Making Algal Blooms Less Harmful

The Chesapeake Bay Foundation has been dealing with algal blooms for years in many of Virginia’s waterways. This year’s summary report takes a new approach that categorizes a waterway as impaired for algal blooms based on recurring Virginia Department of Health warnings.

Algal blooms occur when nitrogen and phosphorus pollution, combined with warm water temperatures, fuel explosive growth of algae. Some species of algae can produce toxins, threatening the health of people, pets, fish, and shellfish.

Chesapeake Bay Media reports that new technology is allowing ShoreRivers to expand their algae monitoring program to get information out to the public faster. That can be lifesaving for animals and prevent serious illness in humans.

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  • June 6, 2023: A bold experiment to use seaweed as part of a solution to climate change is underway in Iceland, where millions of basketball-size buoys made of wood and limestone and seeded with seaweed will be dropped into the ocean in the coming months. READ MORE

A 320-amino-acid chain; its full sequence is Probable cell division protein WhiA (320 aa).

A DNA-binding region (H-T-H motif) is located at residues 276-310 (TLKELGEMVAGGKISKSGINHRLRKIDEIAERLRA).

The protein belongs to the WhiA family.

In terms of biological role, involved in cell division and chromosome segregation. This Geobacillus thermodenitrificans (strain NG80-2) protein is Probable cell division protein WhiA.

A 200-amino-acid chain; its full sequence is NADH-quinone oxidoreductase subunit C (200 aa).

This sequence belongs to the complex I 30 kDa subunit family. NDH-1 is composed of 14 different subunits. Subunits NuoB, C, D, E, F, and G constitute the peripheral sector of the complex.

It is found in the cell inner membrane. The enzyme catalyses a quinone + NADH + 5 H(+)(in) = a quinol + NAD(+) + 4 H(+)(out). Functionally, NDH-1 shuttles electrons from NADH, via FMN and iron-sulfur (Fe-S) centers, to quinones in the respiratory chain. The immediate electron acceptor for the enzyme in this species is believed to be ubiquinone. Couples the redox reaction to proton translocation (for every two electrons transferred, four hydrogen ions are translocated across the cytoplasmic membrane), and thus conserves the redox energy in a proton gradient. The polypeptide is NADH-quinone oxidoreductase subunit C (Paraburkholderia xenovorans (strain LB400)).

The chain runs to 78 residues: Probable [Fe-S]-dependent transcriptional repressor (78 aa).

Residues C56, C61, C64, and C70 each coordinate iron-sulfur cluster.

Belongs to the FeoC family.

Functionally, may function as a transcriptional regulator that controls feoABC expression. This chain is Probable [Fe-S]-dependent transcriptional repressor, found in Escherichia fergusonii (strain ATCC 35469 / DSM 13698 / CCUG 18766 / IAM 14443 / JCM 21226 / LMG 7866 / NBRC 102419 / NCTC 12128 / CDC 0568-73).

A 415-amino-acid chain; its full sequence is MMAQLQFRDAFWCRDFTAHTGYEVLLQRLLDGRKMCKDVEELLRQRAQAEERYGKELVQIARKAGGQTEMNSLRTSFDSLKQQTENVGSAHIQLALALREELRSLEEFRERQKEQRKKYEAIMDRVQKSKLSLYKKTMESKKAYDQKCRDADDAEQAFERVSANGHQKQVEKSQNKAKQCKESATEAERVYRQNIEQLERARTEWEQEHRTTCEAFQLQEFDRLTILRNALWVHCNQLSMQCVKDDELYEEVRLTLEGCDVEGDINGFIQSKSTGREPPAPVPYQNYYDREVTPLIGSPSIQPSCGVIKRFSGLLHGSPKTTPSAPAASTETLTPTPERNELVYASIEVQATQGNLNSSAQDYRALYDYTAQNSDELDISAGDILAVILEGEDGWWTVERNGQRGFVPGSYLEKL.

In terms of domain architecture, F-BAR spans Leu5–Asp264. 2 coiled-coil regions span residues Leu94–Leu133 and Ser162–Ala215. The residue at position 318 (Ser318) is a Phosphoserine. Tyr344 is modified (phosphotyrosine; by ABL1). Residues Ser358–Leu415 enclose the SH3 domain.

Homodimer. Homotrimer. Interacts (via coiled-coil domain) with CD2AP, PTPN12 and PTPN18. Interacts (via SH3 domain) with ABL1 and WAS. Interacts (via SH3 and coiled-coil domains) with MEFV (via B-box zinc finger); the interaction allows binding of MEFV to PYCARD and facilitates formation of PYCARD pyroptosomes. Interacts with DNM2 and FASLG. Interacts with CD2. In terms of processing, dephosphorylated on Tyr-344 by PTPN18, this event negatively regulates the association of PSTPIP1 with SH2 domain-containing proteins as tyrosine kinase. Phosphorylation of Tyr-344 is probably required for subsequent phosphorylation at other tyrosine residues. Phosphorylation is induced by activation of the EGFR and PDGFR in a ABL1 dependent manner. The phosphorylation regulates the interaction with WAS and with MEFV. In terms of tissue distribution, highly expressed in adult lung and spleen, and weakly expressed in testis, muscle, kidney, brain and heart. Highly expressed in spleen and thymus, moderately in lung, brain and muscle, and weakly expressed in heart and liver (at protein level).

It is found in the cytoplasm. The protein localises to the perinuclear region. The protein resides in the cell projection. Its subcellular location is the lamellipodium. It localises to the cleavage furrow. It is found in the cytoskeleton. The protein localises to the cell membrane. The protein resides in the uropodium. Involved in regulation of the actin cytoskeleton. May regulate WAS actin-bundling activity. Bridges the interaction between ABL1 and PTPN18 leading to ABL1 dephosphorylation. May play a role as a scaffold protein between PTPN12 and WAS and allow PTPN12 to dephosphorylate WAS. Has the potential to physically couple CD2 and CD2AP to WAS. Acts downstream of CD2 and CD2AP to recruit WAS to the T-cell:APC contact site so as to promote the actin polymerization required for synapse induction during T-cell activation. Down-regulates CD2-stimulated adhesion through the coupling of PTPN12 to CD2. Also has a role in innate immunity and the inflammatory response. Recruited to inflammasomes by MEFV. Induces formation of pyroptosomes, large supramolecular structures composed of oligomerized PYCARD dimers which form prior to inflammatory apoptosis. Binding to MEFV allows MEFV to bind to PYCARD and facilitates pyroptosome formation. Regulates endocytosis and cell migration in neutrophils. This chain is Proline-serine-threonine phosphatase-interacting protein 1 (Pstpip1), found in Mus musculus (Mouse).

• June 2, 2023: ABO has announced the first plenary sessions to kick off the 2023 Algae Biomass Summit in Madison, Wisconsin, October 9-11. They include deep dives into the importance of algae and seaweed in our everyday lives, the use of algae in sustainable aviation fuel, applications for algae and seaweed in regenerative agriculture, and startup financing. READ MORE
  • June 1, 2023: A research team from Pohang University of Science and Technology, in South Korea, have developed a bioink characterized by enhanced cell viability and printing resolution. READ MORE
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